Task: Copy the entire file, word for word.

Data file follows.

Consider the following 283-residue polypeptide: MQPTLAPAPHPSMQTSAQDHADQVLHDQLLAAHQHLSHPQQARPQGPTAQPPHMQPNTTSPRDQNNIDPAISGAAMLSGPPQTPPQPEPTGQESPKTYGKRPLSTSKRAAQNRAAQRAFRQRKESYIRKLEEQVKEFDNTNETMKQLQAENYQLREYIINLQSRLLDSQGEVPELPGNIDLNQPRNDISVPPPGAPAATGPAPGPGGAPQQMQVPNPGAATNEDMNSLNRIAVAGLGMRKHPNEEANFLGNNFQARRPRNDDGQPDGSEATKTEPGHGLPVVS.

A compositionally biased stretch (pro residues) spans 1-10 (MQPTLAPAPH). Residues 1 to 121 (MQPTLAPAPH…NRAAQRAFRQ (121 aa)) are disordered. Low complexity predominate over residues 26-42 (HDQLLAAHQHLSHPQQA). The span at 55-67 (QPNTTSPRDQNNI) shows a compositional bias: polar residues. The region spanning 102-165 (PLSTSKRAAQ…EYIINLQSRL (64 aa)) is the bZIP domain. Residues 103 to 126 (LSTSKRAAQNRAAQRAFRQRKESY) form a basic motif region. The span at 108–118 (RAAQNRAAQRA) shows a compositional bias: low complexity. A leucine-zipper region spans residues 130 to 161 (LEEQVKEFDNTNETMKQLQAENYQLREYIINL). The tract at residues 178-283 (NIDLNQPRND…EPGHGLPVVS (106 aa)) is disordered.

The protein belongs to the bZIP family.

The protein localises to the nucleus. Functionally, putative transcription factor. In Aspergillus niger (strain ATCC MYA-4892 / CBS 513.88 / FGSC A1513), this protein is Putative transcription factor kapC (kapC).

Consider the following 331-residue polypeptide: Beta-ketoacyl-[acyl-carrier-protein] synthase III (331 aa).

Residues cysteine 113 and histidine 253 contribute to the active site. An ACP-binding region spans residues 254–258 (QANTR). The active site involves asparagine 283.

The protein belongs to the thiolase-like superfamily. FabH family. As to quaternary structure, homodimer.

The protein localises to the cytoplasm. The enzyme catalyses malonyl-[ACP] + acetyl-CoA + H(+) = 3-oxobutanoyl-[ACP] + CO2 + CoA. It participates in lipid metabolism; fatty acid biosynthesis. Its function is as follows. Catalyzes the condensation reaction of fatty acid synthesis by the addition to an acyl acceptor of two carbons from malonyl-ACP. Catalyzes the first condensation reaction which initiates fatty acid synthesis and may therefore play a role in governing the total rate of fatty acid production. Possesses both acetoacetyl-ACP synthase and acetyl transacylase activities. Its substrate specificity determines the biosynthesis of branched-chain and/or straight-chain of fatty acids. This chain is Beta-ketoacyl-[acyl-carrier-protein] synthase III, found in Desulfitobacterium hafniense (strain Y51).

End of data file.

Consider the following 283-residue polypeptide: MQPTLAPAPHPSMQTSAQDHADQVLHDQLLAAHQHLSHPQQARPQGPTAQPPHMQPNTTSPRDQNNIDPAISGAAMLSGPPQTPPQPEPTGQESPKTYGKRPLSTSKRAAQNRAAQRAFRQRKESYIRKLEEQVKEFDNTNETMKQLQAENYQLREYIINLQSRLLDSQGEVPELPGNIDLNQPRNDISVPPPGAPAATGPAPGPGGAPQQMQVPNPGAATNEDMNSLNRIAVAGLGMRKHPNEEANFLGNNFQARRPRNDDGQPDGSEATKTEPGHGLPVVS.

A compositionally biased stretch (pro residues) spans 1-10 (MQPTLAPAPH). Residues 1 to 121 (MQPTLAPAPH…NRAAQRAFRQ (121 aa)) are disordered. Low complexity predominate over residues 26-42 (HDQLLAAHQHLSHPQQA). The span at 55-67 (QPNTTSPRDQNNI) shows a compositional bias: polar residues. The region spanning 102-165 (PLSTSKRAAQ…EYIINLQSRL (64 aa)) is the bZIP domain. Residues 103 to 126 (LSTSKRAAQNRAAQRAFRQRKESY) form a basic motif region. The span at 108–118 (RAAQNRAAQRA) shows a compositional bias: low complexity. A leucine-zipper region spans residues 130 to 161 (LEEQVKEFDNTNETMKQLQAENYQLREYIINL). The tract at residues 178-283 (NIDLNQPRND…EPGHGLPVVS (106 aa)) is disordered.

The protein belongs to the bZIP family.

The protein localises to the nucleus. Functionally, putative transcription factor. In Aspergillus niger (strain ATCC MYA-4892 / CBS 513.88 / FGSC A1513), this protein is Putative transcription factor kapC (kapC).

Consider the following 331-residue polypeptide: Beta-ketoacyl-[acyl-carrier-protein] synthase III (331 aa).

Residues cysteine 113 and histidine 253 contribute to the active site. An ACP-binding region spans residues 254–258 (QANTR). The active site involves asparagine 283.

The protein belongs to the thiolase-like superfamily. FabH family. As to quaternary structure, homodimer.

The protein localises to the cytoplasm. The enzyme catalyses malonyl-[ACP] + acetyl-CoA + H(+) = 3-oxobutanoyl-[ACP] + CO2 + CoA. It participates in lipid metabolism; fatty acid biosynthesis. Its function is as follows. Catalyzes the condensation reaction of fatty acid synthesis by the addition to an acyl acceptor of two carbons from malonyl-ACP. Catalyzes the first condensation reaction which initiates fatty acid synthesis and may therefore play a role in governing the total rate of fatty acid production. Possesses both acetoacetyl-ACP synthase and acetyl transacylase activities. Its substrate specificity determines the biosynthesis of branched-chain and/or straight-chain of fatty acids. This chain is Beta-ketoacyl-[acyl-carrier-protein] synthase III, found in Desulfitobacterium hafniense (strain Y51).